Veterans of the 1980s look at today’s farm debt
they have the appearance of grizzled veterans, a little grayer than when they
started in 1989 to tackle a woeful hodgepodge of financial record keeping
methods that left lenders and farmers operating in the dark.
But as they spoke at a meeting in St. Louis, Wednesday, it became clear that the original founders of the Farm Financial Standards Task Force really are veterans of something like a war -- the farm debt crisis of the 1980s. Those were the worst times in agriculture since the Great Depression. Families lost farms held for generations. In a few cases, despair and depression led to the deaths of farmers and lenders, as another speaker who survived that time recounted later in the day.
The group, now called the Farm Financial Standards Council, invited four of the early task force members to describe how they spent three years getting farm lenders to agree on a set of "sweet sixteen" financial ratios. The program called their session, "Everything Old Is New Again." The group's members hope that's not the case and the panelists said that a lot of things would have to happen for a repeat of the 1980s today.
The task force met in 1989 in St. Louis as a group of about 50 members of the ag lending industry and academia. It quickly agreed on about 80% of what the industry needed to do to match the accounting standards of other industries. It took three years for a smaller group of volunteers to come up with the remaining 20%.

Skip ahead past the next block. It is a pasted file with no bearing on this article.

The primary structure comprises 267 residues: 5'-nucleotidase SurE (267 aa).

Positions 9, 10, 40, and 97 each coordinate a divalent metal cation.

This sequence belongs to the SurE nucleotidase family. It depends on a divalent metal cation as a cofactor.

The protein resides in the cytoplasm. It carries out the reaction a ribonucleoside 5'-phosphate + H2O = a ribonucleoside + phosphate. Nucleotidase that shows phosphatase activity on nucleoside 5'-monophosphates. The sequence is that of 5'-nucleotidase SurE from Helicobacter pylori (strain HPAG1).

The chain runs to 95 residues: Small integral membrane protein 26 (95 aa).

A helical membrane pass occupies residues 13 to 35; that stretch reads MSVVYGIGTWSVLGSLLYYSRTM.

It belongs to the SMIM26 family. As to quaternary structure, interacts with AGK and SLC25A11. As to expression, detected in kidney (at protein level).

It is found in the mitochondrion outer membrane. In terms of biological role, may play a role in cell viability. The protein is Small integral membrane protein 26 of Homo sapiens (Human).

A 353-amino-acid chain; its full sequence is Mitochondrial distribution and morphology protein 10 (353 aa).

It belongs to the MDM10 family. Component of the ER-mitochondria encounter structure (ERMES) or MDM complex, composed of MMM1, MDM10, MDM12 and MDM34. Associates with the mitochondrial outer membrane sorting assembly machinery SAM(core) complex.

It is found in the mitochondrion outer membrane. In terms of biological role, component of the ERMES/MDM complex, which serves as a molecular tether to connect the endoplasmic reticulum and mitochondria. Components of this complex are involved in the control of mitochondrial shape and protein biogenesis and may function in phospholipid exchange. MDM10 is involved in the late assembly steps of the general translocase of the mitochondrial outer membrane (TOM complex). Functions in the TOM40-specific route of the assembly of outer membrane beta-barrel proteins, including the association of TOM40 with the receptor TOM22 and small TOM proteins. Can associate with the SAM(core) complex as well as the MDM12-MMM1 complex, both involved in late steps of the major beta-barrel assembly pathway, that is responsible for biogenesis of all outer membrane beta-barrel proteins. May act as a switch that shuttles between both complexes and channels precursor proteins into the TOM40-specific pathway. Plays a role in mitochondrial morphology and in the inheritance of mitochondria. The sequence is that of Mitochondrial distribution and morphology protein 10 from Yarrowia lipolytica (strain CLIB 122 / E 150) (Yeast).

Purdue University Ag Economist Freddie Barnard found himself in the role of mediating between task force members to get final consensus.
"It was a rewarding experience. There was some times when it got a little frustrating there," Barnard said Wednesday.
"In my mind the greatest accomplishment was to get the thing finished," said John Crowgey, a task force member who worked in the Farm Credit System at the time.
At the end of that process, leaders of the American Bankers Association threatened to pull their support of the project, said Stan Forbes, a Virginia banker and ABA member who chaired the task force. At a meeting at a Washington, DC restaurant, "the discussion got so loud that the maitre d' came over and moved us into a private room."
In the end, ABA, Farm Credit and others did support the Sweet Sixteen and, according to Steve Hofing, a management consultant with Centrec Consulting Group, today's Farm Financial Standards Council has evolved into working with commodity groups and farmers to improve on-farm accounting and financial analysis. Hofing was another task force pioneer who led the discussion Wednesday.
When asked if something like the 1980s could happen again, the group seemed to doubt that it's likely, but they still see risks ahead.
"Should farm income go below $50 billion or stay below $60 billion for two or three years, we've got some problems," said task force member Danny Klinefelter, an economist with Texas A&M University.
In 2009 net farm income in the U.S. fell below $57 billion, down from $87 billion the year before. For 2010, however, USDA is forecasting a rebound in income to about $63 billion.
The panelists agreed that it would take more than just one thing to trigger another 1980s-level farm debt crisis. Land prices would have to collapse. Interest rates would have to shoot up.
Another speaker who followed the farm debt crisis veterans, Brian Newcomer of Rabo AgriFinance in St. Louis, said that while farmland prices fell about 4% across the nation last year, his bank is not expecting a similar drop this year. And that’s nothing like the decline of more than 50% over several years in the 1980s.
The specter of rising interest rates has worried many ag economists and farmers but right now. But, Klinefelter said, as long as the U.S. has a slow, Japanese-type of economic recovery, rates might not go up as much as people have expected, he said.
A few other points gleaned from private conversations at the conference: